|Publication number||US4306013 A|
|Application number||US 06/128,870|
|Publication date||Dec 15, 1981|
|Filing date||Mar 10, 1980|
|Priority date||Mar 10, 1980|
|Publication number||06128870, 128870, US 4306013 A, US 4306013A, US-A-4306013, US4306013 A, US4306013A|
|Inventors||William R. Roach, William C. Henderson, III|
|Original Assignee||Rca Corporation|
|Export Citation||BiBTeX, EndNote, RefMan|
|Patent Citations (7), Non-Patent Citations (3), Referenced by (18), Classifications (30)|
|External Links: USPTO, USPTO Assignment, Espacenet|
This invention relates to a method of preparing deep-grooved discs for stylus lapping. More particularly, this invention relates to a method of preparing keel lapping discs having uniform groove depths which can be used to fabricate playback styli.
U.S. Pat. No. 3,842,194 of Clemens discloses a video disc having a playback system utilizing variable capacitance. In one configuration of the Clemens system information representative of recorded picture and sound is encoded in the form of a relief pattern in a relatively fine spiral groove on the surface of a disc record. For example, groove widths about 2.7 micrometers and groove depths of about 0.5 micrometer may be used. During playback, a pickup stylus about 2.0 micrometers wide having a thin conductive electrode thereon, for example, about 0.2 micrometer thick, engages the groove as the record is rotated by a supportive turntable. Capacitive variations between the stylus electrode and the record surface are sensed to recover the prerecorded information.
Keizer, in U.S. Pat. No. 4,162,510 entitled "Keel Tipped Stylus for Video Disc Systems" which is incorporated herein by reference, discloses a playback stylus which may be used with the Clemens system. The keel tipped pickup stylus comprises a dielectric support element having a body, a constricted terminal portion and shoulders interconnecting the body with the constricted terminal portion.
The constricted terminal portion is defined by a prow, a substantially flat rear surface remote from said prow, a plurality of substantially parallel side surfaces extending from the side edges of the rear surface, a bottom surface extending from the bottom edge of the rear surface and a pluralty of additional surfaces extending from the prow and intersecting the bottom and the side surfaces. The maximum separation between the substantially parallel side surfaces is less than the given groove width.
Keizer, in U.S. Pat. No. 4,104,832 incorporated herein by reference, discloses a method for manufacturing the keel tipped stylus. To form a keel tipped stylus a tapering support element made from a hard dielectric material, such as diamond or sapphire, is contacted with an abrasive lapping disc having a deep, coarse pitched groove. The lands on the lapping disc lap the shoulders of the keep tipped stylus and the walls of the abrasive groove form the substantially parallel side surfaces of the constricted terminal portion.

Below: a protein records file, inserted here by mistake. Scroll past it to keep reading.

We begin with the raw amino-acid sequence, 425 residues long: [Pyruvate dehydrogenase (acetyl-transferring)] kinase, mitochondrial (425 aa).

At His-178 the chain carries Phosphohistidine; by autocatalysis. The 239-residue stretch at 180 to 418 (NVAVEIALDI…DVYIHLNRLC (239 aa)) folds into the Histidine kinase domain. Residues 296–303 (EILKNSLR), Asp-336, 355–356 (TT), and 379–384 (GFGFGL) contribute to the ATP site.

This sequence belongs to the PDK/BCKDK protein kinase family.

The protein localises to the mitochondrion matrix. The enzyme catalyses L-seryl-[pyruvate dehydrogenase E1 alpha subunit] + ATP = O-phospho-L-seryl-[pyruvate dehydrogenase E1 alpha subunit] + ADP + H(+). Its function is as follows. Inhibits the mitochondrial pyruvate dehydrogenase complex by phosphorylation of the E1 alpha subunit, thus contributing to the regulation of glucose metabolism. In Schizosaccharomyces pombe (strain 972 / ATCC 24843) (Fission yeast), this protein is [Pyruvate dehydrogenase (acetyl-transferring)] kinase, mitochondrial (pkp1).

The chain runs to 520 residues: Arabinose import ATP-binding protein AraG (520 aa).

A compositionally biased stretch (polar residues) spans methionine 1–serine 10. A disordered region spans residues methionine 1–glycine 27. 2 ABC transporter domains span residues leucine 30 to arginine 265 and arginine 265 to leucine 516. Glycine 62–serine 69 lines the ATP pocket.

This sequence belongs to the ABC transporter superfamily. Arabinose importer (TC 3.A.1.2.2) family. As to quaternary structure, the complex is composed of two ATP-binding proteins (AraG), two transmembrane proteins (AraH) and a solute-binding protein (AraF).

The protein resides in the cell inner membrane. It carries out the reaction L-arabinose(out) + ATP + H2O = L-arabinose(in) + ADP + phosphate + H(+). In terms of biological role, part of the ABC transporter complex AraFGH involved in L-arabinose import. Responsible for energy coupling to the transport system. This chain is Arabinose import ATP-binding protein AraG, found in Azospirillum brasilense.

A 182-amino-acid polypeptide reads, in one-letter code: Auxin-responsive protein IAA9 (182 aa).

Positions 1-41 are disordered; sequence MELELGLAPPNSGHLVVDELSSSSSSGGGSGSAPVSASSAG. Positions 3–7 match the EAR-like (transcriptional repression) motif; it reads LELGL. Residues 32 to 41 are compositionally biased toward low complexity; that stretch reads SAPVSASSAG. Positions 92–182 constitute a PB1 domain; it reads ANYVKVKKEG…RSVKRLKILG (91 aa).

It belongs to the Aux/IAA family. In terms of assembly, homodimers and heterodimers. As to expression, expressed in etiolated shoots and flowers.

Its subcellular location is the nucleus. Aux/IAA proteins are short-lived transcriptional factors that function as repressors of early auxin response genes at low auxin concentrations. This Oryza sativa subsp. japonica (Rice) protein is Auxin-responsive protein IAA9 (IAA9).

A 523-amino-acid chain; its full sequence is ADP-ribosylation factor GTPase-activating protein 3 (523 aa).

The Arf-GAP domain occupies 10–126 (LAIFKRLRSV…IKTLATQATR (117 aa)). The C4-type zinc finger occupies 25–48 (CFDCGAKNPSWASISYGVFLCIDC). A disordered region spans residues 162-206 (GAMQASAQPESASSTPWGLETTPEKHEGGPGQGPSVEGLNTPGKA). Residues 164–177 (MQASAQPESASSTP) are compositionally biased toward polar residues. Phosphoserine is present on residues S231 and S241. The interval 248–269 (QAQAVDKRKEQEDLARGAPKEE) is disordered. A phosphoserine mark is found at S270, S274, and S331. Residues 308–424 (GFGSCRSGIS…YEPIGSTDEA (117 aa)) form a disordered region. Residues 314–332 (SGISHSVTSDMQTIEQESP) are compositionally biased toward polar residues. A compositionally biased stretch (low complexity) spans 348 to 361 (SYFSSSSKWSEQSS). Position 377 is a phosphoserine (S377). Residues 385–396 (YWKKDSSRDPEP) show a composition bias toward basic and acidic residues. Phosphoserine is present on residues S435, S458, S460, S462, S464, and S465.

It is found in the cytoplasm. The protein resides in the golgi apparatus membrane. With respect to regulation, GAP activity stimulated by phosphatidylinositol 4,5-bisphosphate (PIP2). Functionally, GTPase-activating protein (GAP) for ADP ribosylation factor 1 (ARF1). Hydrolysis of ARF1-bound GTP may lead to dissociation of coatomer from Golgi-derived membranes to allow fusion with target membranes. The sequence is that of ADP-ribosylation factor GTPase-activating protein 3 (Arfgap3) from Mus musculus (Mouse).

Abrasive discs can be generated by a method described in an article by Ryan entitled "Material and Process Development for Video Disc Replication", RCA Review, Vol. 39, pages 87-115 (1978). A master recording is preferably made in photoresist by optical recording techniques, although electron beam or electromechanical recording means may also be employed. A metal matrix master which is a negative replica of the surface of the photoresist master recording is prepared from the photoresist master. A metal matrix mold which is a positive replica of the photoresist master is prepared from the metal matrix master. A metal stamper is then prepared from the metal matrix mold. The metal stamper is a negative of the photoresist master and is used to fabricate plastic discs having the appropriate groove pattern in its surface. The disc is then coated with an abrasive.
Carroll et al in their copending application entitled "Method for Preparing Stylus Lapping Discs", Ser. No. 118,088, filed Feb. 4, 1980, incorporated herein by reference, teach an improved method for preparing keel lapping discs. In their method the junctions in the metal matrix master are filled in to form concave junctions.
Roach et al in their copending application entitled "Method for Preparing Keel Lapping Discs", Ser. No. 128,871 which is being filed concurrently and is incorporated herein by reference, describe an improved method for replicating a spiral groove pattern. In this method, the photoresist master is uniformly irradiated and the irradiated photoresist surface layer is removed. As a result the groove pattern is fully reproduced in the metal matrix master.
Another problem encountered during the replication of the spiral groove pattern is the difficulty in obtaining a uniform, thick coating of photoresist. The thickness in any area is a complex function of a number of factors including spin speed, photoresist composition, temperature and humidity. If the photoresist is applied by spin coating, the resulting photoresist layer may be made axially symmetric, but there is generally considerable variation in photoresist layer thickness as a function of radius. Thus, for example, the photoresist layer may become thinner as the radius decreases. These thickness variations result in lapping discs which are nonuniform and therefore cause difficulties when the stylus lapping process is automated.
We have found an improved method for replicating a spiral groove pattern in which the groove depths are uniform throughout the replicated pattern. The pattern is recorded in a photoresist layer which is then developed to reproduce the pattern in the photoresist layer. The pattern is transferred to a metal layer and formed in the surface of a plastic substrate. The improvement comprises the additional steps of asymmetrically irradiating the photoresist layer and removing the irradiated photoresist surface area to produce a photoresist layer of uniform thickness.
FIG. 1 is a cutaway transverse view of a photoresist layer overlying a substrate.
FIG. 2 is a schematic of an exposure apparatus which can be used to carry out this invention.
FIG. 3 is a front view of a blocking plate used in conjunction with the exposure apparatus.
FIG. 4 is a plot of the thickness profile of the photoresist layer overlying the substrate both before and after using this invention.
A convenient method of preparing suitable spiral grooved lapping discs is by means of optical recording techniques. A discussion of optical recording techniques may be found in an article by A. H. Firester et al entitled "Optical Recording Techniques for the RCA Video Disc", RCA Review, Vol. 39, No. 3, pgs. 427-471 (1978).